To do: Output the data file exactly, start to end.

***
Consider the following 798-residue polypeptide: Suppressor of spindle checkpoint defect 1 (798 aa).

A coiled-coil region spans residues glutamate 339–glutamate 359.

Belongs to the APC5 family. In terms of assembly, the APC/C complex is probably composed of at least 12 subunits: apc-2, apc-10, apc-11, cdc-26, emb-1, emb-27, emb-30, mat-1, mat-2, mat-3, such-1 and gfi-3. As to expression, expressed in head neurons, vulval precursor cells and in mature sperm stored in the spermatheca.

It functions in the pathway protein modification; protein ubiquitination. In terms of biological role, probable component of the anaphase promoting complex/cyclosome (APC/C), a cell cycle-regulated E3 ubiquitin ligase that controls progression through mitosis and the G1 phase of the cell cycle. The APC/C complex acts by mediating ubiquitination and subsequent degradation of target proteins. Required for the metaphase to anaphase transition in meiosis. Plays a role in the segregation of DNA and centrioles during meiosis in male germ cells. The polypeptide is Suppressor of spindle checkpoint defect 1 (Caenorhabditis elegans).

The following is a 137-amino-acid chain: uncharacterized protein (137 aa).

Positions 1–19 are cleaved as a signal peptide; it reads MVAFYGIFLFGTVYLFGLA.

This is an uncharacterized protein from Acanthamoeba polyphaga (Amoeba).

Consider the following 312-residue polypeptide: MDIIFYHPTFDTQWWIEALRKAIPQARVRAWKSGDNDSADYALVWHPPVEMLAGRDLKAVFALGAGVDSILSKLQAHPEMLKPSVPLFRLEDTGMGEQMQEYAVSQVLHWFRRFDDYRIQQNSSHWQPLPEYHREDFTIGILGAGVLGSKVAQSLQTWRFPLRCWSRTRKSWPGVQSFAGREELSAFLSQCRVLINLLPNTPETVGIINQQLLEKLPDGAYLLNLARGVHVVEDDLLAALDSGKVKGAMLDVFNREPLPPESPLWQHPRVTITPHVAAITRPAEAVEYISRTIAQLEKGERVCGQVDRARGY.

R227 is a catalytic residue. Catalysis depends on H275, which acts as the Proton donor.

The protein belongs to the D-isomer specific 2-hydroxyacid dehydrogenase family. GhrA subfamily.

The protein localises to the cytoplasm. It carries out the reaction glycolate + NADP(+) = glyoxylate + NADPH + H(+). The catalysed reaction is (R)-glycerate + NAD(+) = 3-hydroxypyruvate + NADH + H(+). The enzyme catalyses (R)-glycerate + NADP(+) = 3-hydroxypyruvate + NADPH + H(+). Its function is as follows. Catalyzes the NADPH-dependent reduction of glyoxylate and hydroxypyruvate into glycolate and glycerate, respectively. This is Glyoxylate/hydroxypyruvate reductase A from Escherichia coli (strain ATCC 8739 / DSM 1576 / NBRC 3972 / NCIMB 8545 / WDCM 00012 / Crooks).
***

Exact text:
Consider the following 798-residue polypeptide: Suppressor of spindle checkpoint defect 1 (798 aa).

A coiled-coil region spans residues glutamate 339–glutamate 359.

Belongs to the APC5 family. In terms of assembly, the APC/C complex is probably composed of at least 12 subunits: apc-2, apc-10, apc-11, cdc-26, emb-1, emb-27, emb-30, mat-1, mat-2, mat-3, such-1 and gfi-3. As to expression, expressed in head neurons, vulval precursor cells and in mature sperm stored in the spermatheca.

It functions in the pathway protein modification; protein ubiquitination. In terms of biological role, probable component of the anaphase promoting complex/cyclosome (APC/C), a cell cycle-regulated E3 ubiquitin ligase that controls progression through mitosis and the G1 phase of the cell cycle. The APC/C complex acts by mediating ubiquitination and subsequent degradation of target proteins. Required for the metaphase to anaphase transition in meiosis. Plays a role in the segregation of DNA and centrioles during meiosis in male germ cells. The polypeptide is Suppressor of spindle checkpoint defect 1 (Caenorhabditis elegans).

The following is a 137-amino-acid chain: uncharacterized protein (137 aa).

Positions 1–19 are cleaved as a signal peptide; it reads MVAFYGIFLFGTVYLFGLA.

This is an uncharacterized protein from Acanthamoeba polyphaga (Amoeba).

Consider the following 312-residue polypeptide: MDIIFYHPTFDTQWWIEALRKAIPQARVRAWKSGDNDSADYALVWHPPVEMLAGRDLKAVFALGAGVDSILSKLQAHPEMLKPSVPLFRLEDTGMGEQMQEYAVSQVLHWFRRFDDYRIQQNSSHWQPLPEYHREDFTIGILGAGVLGSKVAQSLQTWRFPLRCWSRTRKSWPGVQSFAGREELSAFLSQCRVLINLLPNTPETVGIINQQLLEKLPDGAYLLNLARGVHVVEDDLLAALDSGKVKGAMLDVFNREPLPPESPLWQHPRVTITPHVAAITRPAEAVEYISRTIAQLEKGERVCGQVDRARGY.

R227 is a catalytic residue. Catalysis depends on H275, which acts as the Proton donor.

The protein belongs to the D-isomer specific 2-hydroxyacid dehydrogenase family. GhrA subfamily.

The protein localises to the cytoplasm. It carries out the reaction glycolate + NADP(+) = glyoxylate + NADPH + H(+). The catalysed reaction is (R)-glycerate + NAD(+) = 3-hydroxypyruvate + NADH + H(+). The enzyme catalyses (R)-glycerate + NADP(+) = 3-hydroxypyruvate + NADPH + H(+). Its function is as follows. Catalyzes the NADPH-dependent reduction of glyoxylate and hydroxypyruvate into glycolate and glycerate, respectively. This is Glyoxylate/hydroxypyruvate reductase A from Escherichia coli (strain ATCC 8739 / DSM 1576 / NBRC 3972 / NCIMB 8545 / WDCM 00012 / Crooks).